Stops and Loitering Enforcement

The City of Chicago has reached a class action settlement in the case of Smith, et al., v. City of Chicago, et al., No. 15-cv-03467. The case was brought by individuals challenging the Chicago Police Department’s (“CPD”) policies and practices in conducting investigatory stops. The parties have reached a settlement requiring certain reforms to CPD’s policies and practices pertaining to monitoring, reporting, reviewing, community engagement, training, and accountability measures relating to investigatory stops conducted by CPD officers to be included in a consent decree.  These agreements require revisions to CPD’s policies and procedures governing investigatory stops, protective pat downs, and the enforcement of the City of Chicago’s Loitering Ordinances (Municipal Code of Chicago Section 8-4-015 “Gang Loitering” and Section 8-4-017 “Narcotics-Related Loitering).

Below you will find information related to these agreements and the actions required by the Chicago Police Department.  Please continue to visit this site for additional information on the progress of the reforms, including revisions to the CPD directives on investigatory stops, protective pat downs, and the enforcement of the Loitering Ordinances.

Related Information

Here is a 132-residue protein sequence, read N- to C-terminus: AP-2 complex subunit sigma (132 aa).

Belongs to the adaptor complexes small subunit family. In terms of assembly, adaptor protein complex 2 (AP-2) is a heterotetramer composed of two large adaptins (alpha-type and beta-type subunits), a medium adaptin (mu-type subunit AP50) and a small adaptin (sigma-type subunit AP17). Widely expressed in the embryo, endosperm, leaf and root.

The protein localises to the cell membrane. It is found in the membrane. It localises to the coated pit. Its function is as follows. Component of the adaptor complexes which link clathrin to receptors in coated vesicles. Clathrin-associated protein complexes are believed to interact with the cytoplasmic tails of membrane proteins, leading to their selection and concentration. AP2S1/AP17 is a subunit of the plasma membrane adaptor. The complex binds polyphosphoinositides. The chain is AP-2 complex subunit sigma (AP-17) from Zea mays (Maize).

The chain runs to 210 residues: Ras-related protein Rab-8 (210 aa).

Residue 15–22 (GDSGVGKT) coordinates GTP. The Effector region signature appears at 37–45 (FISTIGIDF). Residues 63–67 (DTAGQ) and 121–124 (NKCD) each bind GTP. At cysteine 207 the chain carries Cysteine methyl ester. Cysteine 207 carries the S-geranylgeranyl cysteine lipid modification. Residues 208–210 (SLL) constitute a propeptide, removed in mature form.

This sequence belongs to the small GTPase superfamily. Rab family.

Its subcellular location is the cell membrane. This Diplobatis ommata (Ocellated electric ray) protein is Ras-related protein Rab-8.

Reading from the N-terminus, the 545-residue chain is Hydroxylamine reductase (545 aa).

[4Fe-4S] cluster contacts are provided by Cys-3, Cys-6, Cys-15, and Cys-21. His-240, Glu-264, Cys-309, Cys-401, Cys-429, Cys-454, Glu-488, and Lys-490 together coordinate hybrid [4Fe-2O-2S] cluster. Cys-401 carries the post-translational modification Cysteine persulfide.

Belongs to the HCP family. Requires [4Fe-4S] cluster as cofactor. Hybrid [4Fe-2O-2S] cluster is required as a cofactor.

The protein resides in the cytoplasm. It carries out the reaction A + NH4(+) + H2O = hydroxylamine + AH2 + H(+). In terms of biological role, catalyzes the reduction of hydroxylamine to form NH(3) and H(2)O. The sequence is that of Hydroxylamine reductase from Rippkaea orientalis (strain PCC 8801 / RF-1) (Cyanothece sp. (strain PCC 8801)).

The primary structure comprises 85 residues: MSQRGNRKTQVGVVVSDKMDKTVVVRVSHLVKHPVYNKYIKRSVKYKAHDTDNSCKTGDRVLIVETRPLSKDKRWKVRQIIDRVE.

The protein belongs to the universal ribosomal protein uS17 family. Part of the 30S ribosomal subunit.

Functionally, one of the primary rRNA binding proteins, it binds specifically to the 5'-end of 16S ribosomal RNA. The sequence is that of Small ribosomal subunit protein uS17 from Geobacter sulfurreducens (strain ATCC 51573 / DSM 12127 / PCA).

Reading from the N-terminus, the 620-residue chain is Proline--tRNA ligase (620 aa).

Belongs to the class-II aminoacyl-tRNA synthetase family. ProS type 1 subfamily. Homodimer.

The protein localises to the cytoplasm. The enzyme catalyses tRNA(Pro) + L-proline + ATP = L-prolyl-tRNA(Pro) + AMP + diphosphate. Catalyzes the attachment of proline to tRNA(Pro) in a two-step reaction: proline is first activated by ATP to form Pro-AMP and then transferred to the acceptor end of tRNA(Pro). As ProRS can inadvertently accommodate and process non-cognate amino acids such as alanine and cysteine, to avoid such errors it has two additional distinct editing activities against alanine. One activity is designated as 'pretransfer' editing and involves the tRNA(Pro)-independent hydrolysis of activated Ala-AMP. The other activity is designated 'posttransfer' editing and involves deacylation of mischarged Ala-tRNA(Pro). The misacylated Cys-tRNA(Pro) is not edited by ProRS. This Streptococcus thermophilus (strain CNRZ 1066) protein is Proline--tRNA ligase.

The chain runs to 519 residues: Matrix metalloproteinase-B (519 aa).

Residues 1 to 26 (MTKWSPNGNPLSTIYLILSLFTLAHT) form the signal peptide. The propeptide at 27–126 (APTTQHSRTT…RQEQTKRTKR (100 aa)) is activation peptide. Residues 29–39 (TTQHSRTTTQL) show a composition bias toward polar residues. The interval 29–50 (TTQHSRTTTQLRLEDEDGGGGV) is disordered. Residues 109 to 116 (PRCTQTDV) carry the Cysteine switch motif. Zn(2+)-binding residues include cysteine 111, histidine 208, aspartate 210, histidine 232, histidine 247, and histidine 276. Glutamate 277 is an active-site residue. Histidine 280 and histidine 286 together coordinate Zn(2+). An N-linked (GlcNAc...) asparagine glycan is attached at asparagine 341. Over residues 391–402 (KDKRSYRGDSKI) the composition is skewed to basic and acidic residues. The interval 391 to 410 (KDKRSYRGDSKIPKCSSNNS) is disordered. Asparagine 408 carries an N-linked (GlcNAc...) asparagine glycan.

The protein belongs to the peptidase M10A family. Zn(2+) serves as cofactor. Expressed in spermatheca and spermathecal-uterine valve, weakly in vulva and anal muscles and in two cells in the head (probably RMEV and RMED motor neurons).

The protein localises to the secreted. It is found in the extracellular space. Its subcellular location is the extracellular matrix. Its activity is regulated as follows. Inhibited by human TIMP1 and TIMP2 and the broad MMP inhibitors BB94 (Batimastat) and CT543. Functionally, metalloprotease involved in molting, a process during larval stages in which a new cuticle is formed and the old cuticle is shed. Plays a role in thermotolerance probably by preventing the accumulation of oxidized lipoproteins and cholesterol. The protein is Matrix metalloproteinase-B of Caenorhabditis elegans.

Joint Public Statement: (July 27, 2023) The parties in the case Darnell Smith,, vs City of Chicago have settled a class action lawsuit which challenged investigatory stop practices by CPD officers. The agreement includes enhanced training, supervision and accountability systems, more community involvement, policy changes, and binding judicial oversight – all designed to help officers do their job more effectively, build community confidence in the police department, and more effectively use police resources. This Agreement is the product of more than six years of litigation between the parties and builds on the reforms underway at CPD by expanding the scope of the Consent Decree being overseen by U.S. District Court Judge Rebecca R. Pallmeyer to include oversight and reform of CPD’s policies and training related to investigatory stops as well as data collection and analysis by CPD.

The City of Chicago, CPD, and Plaintiffs enter into this settlement with the shared recognition that the ability of a police department to protect the community it serves is only as strong as the relationship it has with that community. The agreed upon reforms to investigatory stop practices aim to build and strengthen relationships between CPD, its officers, and all members of the community. The purpose of this Agreement is to ensure that the City of Chicago and CPD protect the statutory and Constitutional rights of all members of the community, treat individuals with dignity and respect, enhance both officer and public safety, and improve the City’s ability to effectively address crime by increasing public confidence in the CPD. At the same time, the parties recognize that police officers work in difficult conditions. In this Agreement, the City commits to ensure that its officers have the necessary resources to perform their duties successfully and within Constitutional boundaries to promote officer and public safety. This Agreement is a positive step towards significant, lasting change for CPD, and the communities it serves.

Below are documents related to Smith v. The City of Chicago, No. 1:15-cv-03467.


More information concerning this settlement can be found at